For this, we can consider the research around muscle stiffness, performance and injury. It has been well established that there is a “sweet spot” in terms of muscle stiffness where injury risk is reduced (3). In other words, too little stiffness, and too much muscle stiffness can be associated with increased injury risk. Elevated muscle and joint stiffness play a positive role in the soft-tissue prevention and rehabilitation (4). With increased stiffness being associated with enhanced functional joint stability, as stiffer structures can resist sudden joint displacements more quickly and effectively (4). As such, ensuring muscles are somewhat stiff, is desirable in team sports such as football, rugby, basketball and soccer which require fast and frequent changes in direction. Furthermore, such changes in direction are likely more prevalent in a typical game (e.g. Soccer, Ruby, Football, Basketball), than in typical training.
As players and athletes taper toward events and HSR is reduced, there may be a decrease in muscle stiffness thereby increasing the risk of injury. In term of HSR, this is indeed one exercise that could possibly have a marked effect on muscle stiffness. First, fast running, when ground contact time is low, has been found to substantially increase vertical stiffness (5), which may translate to some adaptive response at a muscular level (6). Second, the more ballistic nature of HSR means that muscle-preloading of the muscle is higher than when running at slower speeds. Such preloading movements have also been associated with increases in muscle stiffness (7). Although the time course of changes in such muscular stiffness is unknown, the literature is suggestive of fascia being malleable to change over shorter time frames (4, 8).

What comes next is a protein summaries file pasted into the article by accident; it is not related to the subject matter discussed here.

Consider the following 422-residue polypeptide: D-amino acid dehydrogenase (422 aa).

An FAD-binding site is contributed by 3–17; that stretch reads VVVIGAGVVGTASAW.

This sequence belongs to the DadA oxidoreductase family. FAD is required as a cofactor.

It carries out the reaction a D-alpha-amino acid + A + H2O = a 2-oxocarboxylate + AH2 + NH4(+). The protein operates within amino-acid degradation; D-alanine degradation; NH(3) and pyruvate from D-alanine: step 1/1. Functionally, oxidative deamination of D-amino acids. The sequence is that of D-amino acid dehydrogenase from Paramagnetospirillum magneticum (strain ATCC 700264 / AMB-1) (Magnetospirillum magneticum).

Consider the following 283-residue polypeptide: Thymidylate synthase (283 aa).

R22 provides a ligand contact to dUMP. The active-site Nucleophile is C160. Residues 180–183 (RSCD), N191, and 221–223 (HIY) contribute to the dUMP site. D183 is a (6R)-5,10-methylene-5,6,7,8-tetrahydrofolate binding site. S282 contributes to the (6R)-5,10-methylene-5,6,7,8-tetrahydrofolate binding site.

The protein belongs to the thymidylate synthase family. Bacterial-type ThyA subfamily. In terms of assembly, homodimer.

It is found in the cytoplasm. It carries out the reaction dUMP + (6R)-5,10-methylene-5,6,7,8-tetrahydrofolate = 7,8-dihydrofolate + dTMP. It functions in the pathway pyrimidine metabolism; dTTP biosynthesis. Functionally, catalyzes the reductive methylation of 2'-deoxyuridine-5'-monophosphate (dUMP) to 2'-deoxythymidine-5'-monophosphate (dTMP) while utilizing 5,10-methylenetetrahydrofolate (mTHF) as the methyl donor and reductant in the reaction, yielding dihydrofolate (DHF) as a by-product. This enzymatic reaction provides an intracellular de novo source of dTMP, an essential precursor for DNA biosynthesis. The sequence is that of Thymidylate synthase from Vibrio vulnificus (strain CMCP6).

Whilst acknowledging this simple causative analysis of these data, there is generally a tendency for teams to reduce HSR in the lead up to competition. This is done to freshen players and perhaps reduce the risk of injury. However, these data would suggest the exact converse in that the continuation of HSR running within the training regime may mitigate injury risk and thereby aid performance. This suggests that the quantification of risk is multifaceted and needs to be done so in a manner that links to injury. Simply making assumptions on belief, “gut feel” or prior research may be misleading and at times inaccurate.
We can speculate, that this relationship with HSR is likely U-shaped, and at some point, too much HSR will indeed increase injury risk. However, none of these three teams achieved this within this data set. As such, this threshold is likely higher than expected, and these data would suggest that we can gain greater confidence through monitoring too little HSR rather than too much.
1. Scott, MT, Scott, TJ. Kelly, VG. The Validity and Reliability of Global Positioning Systems in Team Sport: A Brief Review. J Strength Cond Res. 2016 May;30(5):1470-90.
2. Arkenhead R, Nassis, GP. (2016) Training Load and Player Monitoring in High-Level Football: Current Practice and Perceptions Int J Sports Physiol Perform. 2016 Jul;11(5):587-93.
3. Hopkins WG, Marshall SW, Batterham AM, Hanin J (2009) Progressive statistics for studies in sports medicine and exercise science. Med Sci Sports Exerc 41(1):3–1.
4. Butler RJ, Crowell HP, Davis IM. (2003) Lower extremity stiffness: implications for performance and injury. Clin Biomech (Bristol, Avon). 2003 Jul;18(6):511-7.
5. Arampatzis A, Schade F, Walsh M, Brüggemann GP. (2001) Influence of leg stiffness and its effect on myodynamic jumping performance. J Electromyogr Kinesiol. 2001 Oct;11(5):355-64.
6. Kuitunen S1, Komi PV, Kyröläinen H. (2002) Knee and ankle joint stiffness in sprint running Med Sci Sports Exerc. 2002 Jan;34(1):166-73.
7. Spurs et al 2003 EJAP Spurrs RW1, Murphy AJ, Watsford ML. (2003) The effect of plyometric training on distance running performance. Eur J Appl Physiol. 2003 Mar;89(1):1-7.
8. Wilson JM1, Flanagan EP (2008) The role of elastic energy in activities with high force and power requirements: a brief review J Strength Cond Res. 2008 Sep;22(5):1705-15